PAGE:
Updated: Oct 29, 2019
My name is Patrick and my love of craft beer all started with a Popular Mechanics article on home-brewing. I thought, "Hey, this is basically a science experiment and at the end you get beer? Count me in!" So I gave it a try. I headed over to Brewstock, the only homebrew shop in New Orleans, and got a few buckets, a carboy, some grain, hops, yeast, and John Palmer's "How to Brew". After a few hours I had a couple gallons of wort in the carboy and a very sticky kitchen. I pitched a pack of dry yeast and set that bad boy in the closet for a few weeks. Watching the beer ferment fascinated me. How could these tiny single celled things called yeast turn a few gallons of murky sugar water into beer? I was skeptical, but rolled with it. After two weeks I called it good.
Then I did something stupid. I added some priming sugar, capped each bottle and stuck those bastards in the fridge. I thought, beer should be cold, right? Yeah, makes sense to me, so let's just put the bottles in the fridge while they carbonate. After another week or so it was finally time to pop one open and give my home-brew a try. So, I got a pint glass, opened a bottle, and poured out beautifully clear, golden, beer. Holy home-brew Batman! This might have actually worked! Took a sip...
Flatter than a pancake playing in traffic.
I've been brewing for over five years now, and I am still learning all the ways you can screw up beer. It didn't take me long after that fateful first batch to figure out that yeast get grouchy and go to sleep if you stick them in the fridge. So... I learned the hard way that you don't naturally carbonate at cold temperatures.This was one of an endless gauntlet of frustrations, epiphanies, victories, and crushing disappointments in my brewing adventures. But it was also the beginning of my fascination with the science, mathematics, and mechanical aspects to crafting a great brewski.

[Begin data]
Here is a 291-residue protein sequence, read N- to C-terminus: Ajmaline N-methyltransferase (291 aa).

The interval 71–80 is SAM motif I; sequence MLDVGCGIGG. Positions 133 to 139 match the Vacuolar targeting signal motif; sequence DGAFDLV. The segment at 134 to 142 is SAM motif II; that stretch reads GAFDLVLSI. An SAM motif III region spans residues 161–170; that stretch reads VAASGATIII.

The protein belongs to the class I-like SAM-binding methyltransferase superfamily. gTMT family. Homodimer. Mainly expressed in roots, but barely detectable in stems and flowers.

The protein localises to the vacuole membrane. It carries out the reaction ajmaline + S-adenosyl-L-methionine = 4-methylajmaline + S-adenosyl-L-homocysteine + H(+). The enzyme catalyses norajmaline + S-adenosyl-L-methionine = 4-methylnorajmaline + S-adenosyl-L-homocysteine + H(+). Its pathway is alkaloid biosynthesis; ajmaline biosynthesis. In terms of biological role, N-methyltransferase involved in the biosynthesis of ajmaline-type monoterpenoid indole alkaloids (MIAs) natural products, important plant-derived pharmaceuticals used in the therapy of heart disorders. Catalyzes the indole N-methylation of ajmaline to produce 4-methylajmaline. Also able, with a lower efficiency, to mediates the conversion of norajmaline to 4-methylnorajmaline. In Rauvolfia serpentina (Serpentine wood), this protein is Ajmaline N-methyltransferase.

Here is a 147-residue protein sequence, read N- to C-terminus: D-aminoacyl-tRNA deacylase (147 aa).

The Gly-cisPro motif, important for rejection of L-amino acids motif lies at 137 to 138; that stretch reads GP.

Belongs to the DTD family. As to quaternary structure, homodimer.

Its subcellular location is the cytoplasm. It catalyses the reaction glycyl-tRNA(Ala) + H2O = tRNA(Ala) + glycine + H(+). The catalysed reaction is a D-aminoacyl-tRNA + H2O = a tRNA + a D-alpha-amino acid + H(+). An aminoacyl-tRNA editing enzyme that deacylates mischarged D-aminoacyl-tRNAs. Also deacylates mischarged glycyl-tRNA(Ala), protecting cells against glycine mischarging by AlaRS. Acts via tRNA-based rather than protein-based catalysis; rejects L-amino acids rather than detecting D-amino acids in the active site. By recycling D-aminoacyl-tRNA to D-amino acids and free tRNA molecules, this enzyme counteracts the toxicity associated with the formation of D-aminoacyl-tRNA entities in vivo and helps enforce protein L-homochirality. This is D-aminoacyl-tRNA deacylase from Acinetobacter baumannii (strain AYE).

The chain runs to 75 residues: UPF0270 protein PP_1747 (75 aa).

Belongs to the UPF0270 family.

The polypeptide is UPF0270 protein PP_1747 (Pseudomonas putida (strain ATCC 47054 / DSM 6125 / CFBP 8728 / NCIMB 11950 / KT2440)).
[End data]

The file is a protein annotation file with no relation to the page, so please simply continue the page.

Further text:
I'm a nerd. I read Popular Mechanics every night, outer space blows my mind, I have a degree in mathematics, and my favorite book is Starship Troopers. So naturally I channeled my nerdy energy and education into finding better ways to imbibe. Every time I brewed I recorded any bit of data I thought might be important down the road. I recorded times, temperatures, quantities and weights, and on and on. But I also recorded subjective data, basic stuff like bitterness and sweetness. Eventually my handwritten notes became overwhelming so I decided to translate it all into spreadsheets. With the extra computing power, I could graph specific gravity data, I could easily calculate averages, the list goes on. The more I brewed, the more I referenced the data I had recorded. I started paying attention to patterns within the data. "Hey, the last three times I used this yeast strain it had an attenuation of 75%, but this batch attenuated to 83%", "Why?". The data allowed me to make connections, I could find answers to questions and be confident that I was right, because the data didn't lie.
The quality of my beer exponentially improved. I was convinced. The key to making better beer had been right there all along, it was in the data. All I had to do was record it and turn it into something I could interpret with minimal effort.
Why wasn't every brewer doing this? How could something so valuable get swept under the rug? I'm under no illusion that i'm the first person to apply data analysis to brewing, there have been and are many others. But most software I have come across doesn't make it a priority. Instead, many programs focus on recipe design, water chemistry, hop additions, etc. There's not much out there, at least that I have come across, that prioritizes data analysis in a way that it's accessible to brewers of any experience level.
So here I am, cranking up my beer-nerd-status to 10 and starting a business dedicated to helping you brew better beer through the power of data. This is where the "Analytics" comes in, transforming raw data into something meaningful.